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Vatican II as “chosen trauma” and “chosen glory”

The past—any past—is not some halcyon age when all liturgies were sung beautifully, all priests behaved impeccably, and all popes taught perfectly. The present is not some lesser age, some detour of destruction that has landed us in a ditch.

Pope John XXIII leads the opening session of the Second Vatican Council in St. Peter's Basilica Oct. 11, 1962. (CNS photo/L'Osservatore Romano)

Four years ago at this time, I was beavering away on an essay on Orientalium Ecclesiarum, the document of the Second Vatican Council treating the Eastern Churches. I had been asked to contribute the essay to a collection edited by the late priest-scholar Fr. Matthew Lamb and by the dear and prolific Dr. Matthew Levering. My essay—alongside many others—was published under their editorship by Oxford University Press in early 2017 as The Reception of Vatican II.

In that essay, I felt under no constraint to do anything other than assess strengths and weaknesses fairly and openly. My approach then, and even more so today, seems increasingly rare. Official churchmen assert with adamantine certainty that Vatican II was a great and flawless good. Other commentators have recently re-emerged to issue condemnations of the entire council, while still others, plainly holding their noses, want to rubbish select bits while downgrading or dismissing the rest. These are not new tactics or claims, of course, and their more virulent repetition this year does nothing to mitigate their tiresomeness.

Why write of them at all? I do so not to defend Vatican II—or any council, none of which need my superfluous efforts.

Rather, I write because it affords an opportunity to think once more about the uses and abuses of Catholic history and tradition, to which I gave some thought almost exactly a year ago on CWR. I want to develop what was said there and consider the methods and the psychology found in just about any historical controversy today—whether it be the statutes of Confederate generals, the authority of past popes and canonical texts, or the status of Hagia Sophia.

Last year I quoted the great Byzantine historian Fr. Robert Taft of the Society of Jesus. He came to mind again recently, providing—as was his wont—a much blunter statement of what I will presently say at length. We were together on a panel in 2011 at the Orientale Lumen conference in Washington, D.C., at which I recall how Taft exclaimed with enormous exasperation that nobody (except Taft, of course—there was no false modesty in the man!) ever reads history, least of all church history, on its own terms. Instead, he groaned, people “plunder it for present felt purposes.”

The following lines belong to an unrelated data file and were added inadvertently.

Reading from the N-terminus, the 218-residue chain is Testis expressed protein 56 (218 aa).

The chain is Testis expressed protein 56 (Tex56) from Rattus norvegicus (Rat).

On certain issues about which we feel passionately, Taft was correct: we too often cherry-pick the good or bad bits to feed our prejudices. Why do we do that?

Here is where, in teaching and in lecturing on historiographical issues (especially about religious conflicts such as the Crusades or between Catholics and Orthodox in Ukraine, about which I have a book coming out late this year), I have found the works of the University of Virginia scholar and clinician Vamik Volkan (whom I recently interviewed) invaluable. Volkan has spent most of his fascinating and productive life studying historical conflict—between Turkish Muslims and Greek Christians, between Arabs and Jews, and in many other venues.

Volkan has provided singular insights into the underlying psychological mechanisms in ethnic, religious, and cultural conflicts and their histories out of which wars and genocides may erupt. From his many books going back decades, he has discerned three phenomena that I think Catholics fighting about Vatican II (or anything historical) are engaged in: “time collapse,” “chosen trauma,” and “chosen glory.”

There are so many examples that we could spend days cataloging them. Every nation’s founding mythology is wantonly embroidered with chosen traumas and glories. Military history, ancient and modern, abounds with them. Christian history is no different. For brevity’s sake, let me offer an example that illustrates all three phenomena at once.

At a conference at the University of Vienna in 2016, designed to bring leading Russian Orthodox and Ukrainian Catholic scholars and hierarchs together to discuss the pseudo-sobor of Lviv of 1946, I listened to the low-ranking Russian official sent to defend his Church claim that the events of 1946 were the direct result of, and really justification for the supposed crime of, 1595-96, the Union of Brest. In other words, he did three things: first, he collapsed four centuries of history so that there was a straight, causal line between 1596 and 1946; second, it was clear that the Russian Church had chosen for present political purposes to regard Brest as a trauma blame for which was solely to be laid on Catholic shoulders even today; and third it was noted that 1946 was chosen (and regularly, publicly, and liturgically celebrated in an official capacity by Russian hierarchs well into the 1980s) as a glorious moment at which we saw the “return of the uniates” to “holy Orthodoxy” and their “mother church” of Moscow, finally binding up the traumatic wound of 1596.